This is just an account of a few days of tough sledding, nothing unusual really but I sometimes find it easier to write on this blog than in my journal.
The last few days were a bit chaotic. We had a small family visit (5 people) on Saturday, which was very nice, but pretty exhausting for Don, who slipped in and out of knowing who was who, and by the end could hardly walk.
That evening, despite his wobbliness, we coaxed him out to dance with our favourite band, Celtic Cargo, at Zocalos, which is a small enough spot that everyone pretty well knows him, and he is safe in the space, allowing him to dance around the room. He danced all night, although taking rests and enjoying the party. One of our caregivers came with, so that I actually get a chance to relax and enjoy the music too.
The next day, the last of the family visitors left, and Don slept, as expected. But by Monday afternoon, things went a bit haywire. He confused opening the mail box at the road with starting the car, as far as I can figure out. After mucho discussion about keys — which, where, what — and several demonstrations that the car really did start, he came to the startling insight that “I must be losing it.”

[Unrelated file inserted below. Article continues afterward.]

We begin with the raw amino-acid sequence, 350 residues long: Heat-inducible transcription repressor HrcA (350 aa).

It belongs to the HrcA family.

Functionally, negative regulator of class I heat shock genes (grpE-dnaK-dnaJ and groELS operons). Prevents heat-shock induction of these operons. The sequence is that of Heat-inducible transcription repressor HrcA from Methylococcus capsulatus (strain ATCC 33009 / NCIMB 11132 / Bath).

And that night became another night from hell, especially for him. I gave him the evening half quetiapine, but at 1:30 am he was wide awake and terrified. Shaking with fear, prowling the house with his stick thumping, looking for intruders. Totally afraid of the dark, and absolutely sure he was going to die, or be killed. Couldn’t quite make out the scenario playing in his head because it shifted all the time, but the fear was real (and to be honest, exasperating). Another half quetiapine made no impact.
“I know they are coming for me. They are going to take me away”
“The police — they will either send me to jail or an asylum, I don’t know which.”
Two hours later, I gave in (and up) and gave him a lorazepam and by a quarter to five we were both asleep. As the sun started to peek through in the early morning, I quietly turned off the light.